A fire often grew out of control because water from ceiling sprinklers could not find its way down to the seat of the fire— especially if the fire started in a lower rack. One answer was to install additional sprinklers within the rack structure at one or more levels, allowing the in-rack sprinklers to promptly deliver water much closer to the fire.

This protection scheme, however, lacks flexibility. In-rack piping and sprinklers are inconvenient when racks must be moved or rearranged. Higher-hazard commodities and an increase in storage height may require repiping the in-rack system. Thus, although it provides good protection. a standard ceiling and in-rack system is expensive to install and is potentially more costly if modifications must be made to deal with storage changes.

In addition, despite data that prove otherwise. some warehouse owners and managers worry that in-rack sprinklers are more vulnerable to damage as products are put into or removed from the racks. They fear the damaged sprinklers will leak and damage surrounding storage.

To increase flexibility and maintain effective fire protection, the large-drop sprinkler—the first sprinkler designed specifically to deal with high-challenge fires—was introduced. Its unique design incorporates a larger orifice (0.64 inches in diameter, with a K-factor of I 1.2), and its more effective discharge pattern enables larger drops of water to penetrate the upward blast of a strong fire plume while providing adequate cooling for the surrounding area. A large-drop sprinkler has an RT1 of approximately 300 and requires a minimum head pressure of 25 psi.

The large-drop sprinkler is well-suited to a wide variety of commodities and storage arrangements. It was developed for fires requiring sprinkler discharges of 60 gpm or more per sprinkler. At a given pressure, large-drop sprinklers will discharge approximately 40 percent morewater than/42-inch standard sprinklers.


The quick-response and large-drop technologies, in their own right, significantly advanced the effectiveness of fireprotection. In addition, FMRC further refined these concepts to create the early -suppression fast-response (ESFR) sprinkler—a ceiling sprinkler that provides early suppression for highly challenging storage fires, such as those involving plastics.

Using a more heat-sensitive fusible element and a 0.70-inch orifice, an ESFR sprinkler installed at the ceiling allows rapid discharge of a large quantity of water in a very efficient discharge pattern to suppress, not just control, a fire in its early stages. Suppression occurs before severe fire plume velocity develops and the heatrelease rate accelerates.

Backed by a strong water supply (the system is designed based on a 100-gpmper-head minimum, with 50 psi end head pressure), an ESFR sprinkler system eliminates the need for in-rack sprinklers and puts out. not just controls, a fire with fewer heads operating than standard or large-drop sprinklers. The K-factor of an ESFR sprinkler is 14.0.


A relative newcomer to the fire protection scene is the extra-large-orifice (1:1.0) sprinkler. FMRC approved its first automatic sprinkler under the new extra-largeorifice sprinkler classification in early 1993Although this particular sprinkler has an orifice diameter of 0.64 inches and a nominal K-factor of 11.2. it is not a largedrop sprinkler. Its most appropriate application is in facilities where the protection of standard sprinklers is desired but the available system water pressure is low.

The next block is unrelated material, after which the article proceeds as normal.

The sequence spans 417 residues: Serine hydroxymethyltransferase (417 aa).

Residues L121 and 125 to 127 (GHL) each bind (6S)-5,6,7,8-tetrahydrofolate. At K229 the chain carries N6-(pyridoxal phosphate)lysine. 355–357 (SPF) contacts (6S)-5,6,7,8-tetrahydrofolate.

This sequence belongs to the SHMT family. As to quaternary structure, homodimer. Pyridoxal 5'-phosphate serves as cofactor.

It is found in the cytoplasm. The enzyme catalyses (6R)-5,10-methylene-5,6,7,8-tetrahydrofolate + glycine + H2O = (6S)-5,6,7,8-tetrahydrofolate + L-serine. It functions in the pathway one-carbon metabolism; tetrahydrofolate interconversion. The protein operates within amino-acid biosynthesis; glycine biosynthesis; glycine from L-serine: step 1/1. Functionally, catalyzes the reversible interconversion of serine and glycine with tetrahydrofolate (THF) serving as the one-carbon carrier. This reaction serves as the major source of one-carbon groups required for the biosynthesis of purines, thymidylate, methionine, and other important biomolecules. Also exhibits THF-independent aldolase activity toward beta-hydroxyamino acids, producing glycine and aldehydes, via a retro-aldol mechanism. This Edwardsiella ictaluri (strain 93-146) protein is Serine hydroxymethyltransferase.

By installing the ELO sprinkler in place of standard heads, a facility may be able to forgo purchasing a fire pump to boost pressure and still be adequately protected.


As previously mentioned, the I’SFA has long been interested in the development of effective residential sprinkler systems. Based primarily on the USFA-sponsored research conducted from 1976 to 1982. the National Fire Protection Association adopted the residential sprinkler standard NFPA 13D. Sprinkler Systems in Oneand Two-Family Dwellings and Mobile Homes. While this research and the resulting standard have proven successful, the I I’SFA. in the early 1990s, identified anoth| er residential sprinkler area needing more i investigation: protection for dwellings with water supplies insufficient for NFPA i 1314 systems.

Once again FMRC, under USFA sponsorship, developed a new residential sprinkler. the limited-water-supply (LWS) sprinkler. It provides viable protection for self-standing dwellings such as manufactured (mobile) homes with water supply quantities limited to 100 gallons, using a total freestanding water supply.

LWS heads are spaced eight instead of the typical 12 feet apart, reducing by about 50 percent the heat release rate at first sprinkler actuation. By reducing sprinkler response time, less water is needed to suppress the fire.


With the accelerated phaseout of halon production, developing an effective and environmentally acceptable halon substitute has become a fire protection priority for industry. As a result, FMRC is investigating fine-spray (water-mist) systems to determine whether this emerging technology will offer options not only for replacing halon but also for other more traditional fire protection methods.

The fine-spray delivery system is similar to a sprinkler system, but there are key differences. For example, water is delivered through a nozzle under high pressure (in some cases more than 100 psi) or by air atomization to generate droplets significantly smaller than those generated by sprinklers. The resulting spray drop size, concentration, and momentum are critical for extinguishment.

The water flow from a nozzle potentially extinguishes the fire faster than a sprinkler head because droplets are smaller and vaporize more quickly. This rapid vaporization extracts the heat from the flames and results in cooling beyond the surface of the fire.

There are various types of nozzle hardware. Orifice sizes of high-pressure nozzles range from just smaller than the standard sprinkler size to only thousandths of an inch in diameter. Air-atomization systems, in which both water and air are supplied to create droplets, typically have orifice sizes comparable to the larger orifice sizes of high-pressure systems.

Proper fine-spray system design, including the spacing of these nozzles and the flow rates, depends on the fire hazard, ceiling height, and building size.